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Related In: Results  -  Collection

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getmorefigures.php?uid=PMC2192036&req=5

Figure 6: Polarity-cued forces begin moving the spindle towards the embryo posterior before anaphase onset. (A) Stills from a video of a C. elegans embryo expressing GFP-histone to mark the DNA and GFP–γ-tubulin to mark the spindle poles. The embryo anterior (Ant) is on the top left and the embryo posterior (Post) on the lower right. Time in seconds on the upper right of each panel is relative to anaphase onset. For reference, the position of the spindle center (arrow) and the two spindle poles (arrowheads) at the first time point (−64s) are marked on the subsequent three panels. (B) The distance between the spindle center and the embryo posterior (expressed as a fraction of egg length) is plotted. About half of the posterior movement of the spindle occurs before anaphase onset. (C) Chromosome segregation during the first mitotic division of the C. elegans embryo is primarily due to anaphase B. Chromosome-to-pole distance (black triangles), change in chromosome separation (medium gray circles), and change in pole-to-pole distance (light grey squares) are plotted relative to anaphase onset. Chromosome separation is the distance between the polar edges of the separating chromosomes measured along the pole–pole axis. Changes in chromosome separation and pole-to-pole distance were obtained by subtracting the relevant values 4 s before anaphase onset. Online supplemental videos are available at http://www.jcb.org/cgi/content/full/153/6/1209/DC1. Bar, 5 μm.
Mentions: Quicktime™ videos associated with Fig. 2, Fig. 6, Fig. 7, and Fig. 9A and Fig. B are available at http://www.jcb.org/cgi/content/full/153/6/1209/DC1. In the videos with Fig. 2 (Videos 1–3), a strain expressing GFP-histone H2B was used to visualize chromosome segregation during the first mitotic cell division. Videos are provided for wild-type, CeCENP-A–depleted and CeCENP-C–depleted embryos. The video with Fig. 6 (Video 4) shows an embryo expressing both GFP–γ-tubulin and GFP-histone H2B during the first cell division. Such videos were used to precisely track spindle position within the embryo relative to anaphase onset. In the videos with Fig. 7 (Videos 5–7), the MT cytoskeleton in embryos expressing GFP–α-tubulin was visualized using spinning disk confocal microscopy. Spindle assembly and dynamics were followed in wild-type, CeCENP-A–depleted, and CeCENP-C–depleted embryos. The videos with Fig. 9 A (Videos 8–12) show chromosome segregation in embryos depleted of one of the three chromosomal passengers: CeINCENP, Air-2, or Bir-1. Three different videos of CeINCENP-depleted embryos are shown, one of which (Video 9) provides a fortuitously clear view of the dynamics of sperm-derived paternal chromosomes. Finally, the video associated with Fig. 9 B (Video 13) shows spindle assembly and dynamics in a CeINCENP-depleted embryo.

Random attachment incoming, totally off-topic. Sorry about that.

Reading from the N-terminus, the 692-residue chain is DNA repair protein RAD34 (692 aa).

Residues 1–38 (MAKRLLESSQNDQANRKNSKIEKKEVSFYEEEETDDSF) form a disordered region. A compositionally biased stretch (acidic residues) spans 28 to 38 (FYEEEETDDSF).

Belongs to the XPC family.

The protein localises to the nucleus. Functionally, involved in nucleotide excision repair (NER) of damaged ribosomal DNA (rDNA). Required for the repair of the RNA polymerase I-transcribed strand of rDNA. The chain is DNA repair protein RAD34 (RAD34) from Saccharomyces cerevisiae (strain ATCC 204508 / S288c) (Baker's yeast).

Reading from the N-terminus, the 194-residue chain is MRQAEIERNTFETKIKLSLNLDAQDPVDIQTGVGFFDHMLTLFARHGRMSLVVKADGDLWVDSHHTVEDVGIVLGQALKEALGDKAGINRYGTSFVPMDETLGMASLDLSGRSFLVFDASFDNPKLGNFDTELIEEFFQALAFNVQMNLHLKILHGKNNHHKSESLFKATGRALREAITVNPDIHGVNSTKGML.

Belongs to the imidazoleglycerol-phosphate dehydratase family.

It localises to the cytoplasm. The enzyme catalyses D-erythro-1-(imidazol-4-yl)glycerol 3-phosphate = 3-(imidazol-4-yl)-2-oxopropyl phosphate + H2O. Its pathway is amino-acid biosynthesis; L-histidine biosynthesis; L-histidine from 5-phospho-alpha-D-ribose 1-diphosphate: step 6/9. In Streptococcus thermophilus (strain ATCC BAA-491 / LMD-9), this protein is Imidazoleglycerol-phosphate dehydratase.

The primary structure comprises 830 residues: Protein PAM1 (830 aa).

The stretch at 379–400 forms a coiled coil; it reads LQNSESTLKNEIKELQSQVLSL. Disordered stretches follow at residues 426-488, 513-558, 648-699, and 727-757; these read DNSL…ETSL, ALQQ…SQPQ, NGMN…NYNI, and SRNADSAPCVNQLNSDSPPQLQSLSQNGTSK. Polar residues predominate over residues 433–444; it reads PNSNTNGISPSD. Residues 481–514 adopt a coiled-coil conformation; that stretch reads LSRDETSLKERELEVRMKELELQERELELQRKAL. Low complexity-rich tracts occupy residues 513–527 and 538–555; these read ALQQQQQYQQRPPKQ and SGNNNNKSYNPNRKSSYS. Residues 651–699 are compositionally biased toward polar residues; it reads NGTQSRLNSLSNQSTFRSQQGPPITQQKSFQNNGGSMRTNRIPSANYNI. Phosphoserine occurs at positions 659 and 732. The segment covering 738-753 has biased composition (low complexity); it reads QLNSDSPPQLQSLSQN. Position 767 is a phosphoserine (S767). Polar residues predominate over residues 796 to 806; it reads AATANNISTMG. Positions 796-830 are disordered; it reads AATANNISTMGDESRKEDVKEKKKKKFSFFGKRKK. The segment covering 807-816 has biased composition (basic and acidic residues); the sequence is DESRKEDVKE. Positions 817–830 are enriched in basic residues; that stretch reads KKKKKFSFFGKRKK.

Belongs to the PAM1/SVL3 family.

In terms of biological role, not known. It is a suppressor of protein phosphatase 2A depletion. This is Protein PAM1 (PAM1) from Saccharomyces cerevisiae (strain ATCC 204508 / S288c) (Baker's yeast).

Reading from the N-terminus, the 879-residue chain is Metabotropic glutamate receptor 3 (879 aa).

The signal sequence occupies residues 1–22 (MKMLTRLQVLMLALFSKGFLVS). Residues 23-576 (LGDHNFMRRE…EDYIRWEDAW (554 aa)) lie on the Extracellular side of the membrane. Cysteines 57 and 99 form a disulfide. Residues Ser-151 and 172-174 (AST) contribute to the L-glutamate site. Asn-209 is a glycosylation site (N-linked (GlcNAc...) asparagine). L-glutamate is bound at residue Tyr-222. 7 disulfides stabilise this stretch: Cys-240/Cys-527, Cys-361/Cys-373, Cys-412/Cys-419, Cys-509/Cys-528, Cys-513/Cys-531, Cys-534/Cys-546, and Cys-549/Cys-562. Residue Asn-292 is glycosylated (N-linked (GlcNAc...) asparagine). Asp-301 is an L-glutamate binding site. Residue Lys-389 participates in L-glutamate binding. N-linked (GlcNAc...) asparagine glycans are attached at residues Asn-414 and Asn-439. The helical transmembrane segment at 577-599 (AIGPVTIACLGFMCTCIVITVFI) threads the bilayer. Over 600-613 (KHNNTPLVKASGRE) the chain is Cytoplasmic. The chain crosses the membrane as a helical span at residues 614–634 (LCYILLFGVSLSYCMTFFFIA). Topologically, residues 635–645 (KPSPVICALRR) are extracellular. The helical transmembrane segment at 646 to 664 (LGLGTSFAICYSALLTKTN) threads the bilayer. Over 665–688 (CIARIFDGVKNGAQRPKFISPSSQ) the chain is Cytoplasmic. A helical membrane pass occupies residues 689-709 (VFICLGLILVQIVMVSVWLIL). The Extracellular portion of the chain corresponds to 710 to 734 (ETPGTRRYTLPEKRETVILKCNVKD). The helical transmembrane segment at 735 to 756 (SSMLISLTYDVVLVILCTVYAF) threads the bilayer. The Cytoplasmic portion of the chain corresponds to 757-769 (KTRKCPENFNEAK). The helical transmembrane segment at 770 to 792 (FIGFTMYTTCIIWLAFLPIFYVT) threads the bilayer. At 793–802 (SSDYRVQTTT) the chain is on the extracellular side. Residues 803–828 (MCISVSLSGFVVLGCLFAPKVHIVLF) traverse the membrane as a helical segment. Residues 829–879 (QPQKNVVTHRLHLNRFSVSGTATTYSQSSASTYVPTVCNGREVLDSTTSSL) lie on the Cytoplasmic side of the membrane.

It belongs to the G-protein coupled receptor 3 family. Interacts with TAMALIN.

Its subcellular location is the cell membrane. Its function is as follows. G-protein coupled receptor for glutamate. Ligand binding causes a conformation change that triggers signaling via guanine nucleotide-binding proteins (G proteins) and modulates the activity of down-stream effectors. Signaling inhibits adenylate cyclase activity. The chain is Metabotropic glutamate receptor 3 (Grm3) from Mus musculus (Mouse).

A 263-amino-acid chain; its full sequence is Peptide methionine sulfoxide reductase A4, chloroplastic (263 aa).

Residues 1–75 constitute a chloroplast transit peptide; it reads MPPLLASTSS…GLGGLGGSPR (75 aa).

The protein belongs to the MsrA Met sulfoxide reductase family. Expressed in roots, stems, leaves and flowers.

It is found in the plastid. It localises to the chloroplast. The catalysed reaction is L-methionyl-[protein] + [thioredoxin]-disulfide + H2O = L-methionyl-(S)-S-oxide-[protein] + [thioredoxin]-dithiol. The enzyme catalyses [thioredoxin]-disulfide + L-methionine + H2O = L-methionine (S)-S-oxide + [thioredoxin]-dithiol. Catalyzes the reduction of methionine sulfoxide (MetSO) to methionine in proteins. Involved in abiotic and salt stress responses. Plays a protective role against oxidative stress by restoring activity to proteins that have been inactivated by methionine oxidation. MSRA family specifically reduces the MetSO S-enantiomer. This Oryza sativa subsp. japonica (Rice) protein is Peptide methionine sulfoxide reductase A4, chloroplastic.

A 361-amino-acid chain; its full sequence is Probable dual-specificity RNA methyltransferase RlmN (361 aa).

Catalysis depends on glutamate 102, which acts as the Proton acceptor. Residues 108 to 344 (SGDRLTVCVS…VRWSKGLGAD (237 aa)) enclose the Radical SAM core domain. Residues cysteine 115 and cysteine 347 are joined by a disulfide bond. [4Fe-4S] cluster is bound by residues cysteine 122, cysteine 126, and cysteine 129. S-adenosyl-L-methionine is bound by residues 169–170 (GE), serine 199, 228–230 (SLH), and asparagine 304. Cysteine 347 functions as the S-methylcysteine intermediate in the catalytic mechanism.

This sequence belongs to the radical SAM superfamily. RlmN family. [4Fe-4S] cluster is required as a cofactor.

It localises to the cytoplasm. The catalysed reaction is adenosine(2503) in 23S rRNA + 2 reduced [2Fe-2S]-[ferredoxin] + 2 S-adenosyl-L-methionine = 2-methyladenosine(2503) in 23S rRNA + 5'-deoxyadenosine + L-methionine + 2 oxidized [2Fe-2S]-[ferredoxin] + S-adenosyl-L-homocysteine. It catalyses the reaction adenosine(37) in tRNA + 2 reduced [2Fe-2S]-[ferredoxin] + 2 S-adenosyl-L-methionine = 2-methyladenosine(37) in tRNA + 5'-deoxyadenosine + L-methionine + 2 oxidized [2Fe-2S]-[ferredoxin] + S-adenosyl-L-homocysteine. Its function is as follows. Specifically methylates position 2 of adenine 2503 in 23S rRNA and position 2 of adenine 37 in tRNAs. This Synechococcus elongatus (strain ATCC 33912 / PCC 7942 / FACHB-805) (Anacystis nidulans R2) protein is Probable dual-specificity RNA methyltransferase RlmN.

Bottom Line: Depletion of either CeCENP-A or CeCENP-C results in an identical "kinetochore " phenotype, characterized by complete failure of mitotic chromosome segregation as well as failure to recruit other kinetochore components and to assemble a mechanically stable spindle.Furthermore, kinetochore assembly and the recruitment of CeINCENP to chromosomes are independent.These results suggest distinct roles for the kinetochore and the chromosomal passengers in mitotic chromosome segregation.

View Article: PubMed Central - PubMed

Affiliation: Max Planck Institute of Molecular Cell Biology and Genetics, 01307 Dresden, Germany. oegema@mpi-cbg.de

ABSTRACT
In all eukaryotes, segregation of mitotic chromosomes requires their interaction with spindle microtubules. To dissect this interaction, we use live and fixed assays in the one-cell stage Caenorhabditis elegans embryo. We compare the consequences of depleting homologues of the centromeric histone CENP-A, the kinetochore structural component CENP-C, and the chromosomal passenger protein INCENP. Depletion of either CeCENP-A or CeCENP-C results in an identical "kinetochore " phenotype, characterized by complete failure of mitotic chromosome segregation as well as failure to recruit other kinetochore components and to assemble a mechanically stable spindle. The similarity of their depletion phenotypes, combined with a requirement for CeCENP-A to localize CeCENP-C but not vice versa, suggest that a key step in kinetochore assembly is the recruitment of CENP-C by CENP-A-containing chromatin. Parallel analysis of CeINCENP-depleted embryos revealed mitotic chromosome segregation defects different from those observed in the absence of CeCENP-A/C. Defects are observed before and during anaphase, but the chromatin separates into two equivalently sized masses. Mechanically stable spindles assemble that show defects later in anaphase and telophase. Furthermore, kinetochore assembly and the recruitment of CeINCENP to chromosomes are independent. These results suggest distinct roles for the kinetochore and the chromosomal passengers in mitotic chromosome segregation.

Show MeSH
Related in: MedlinePlus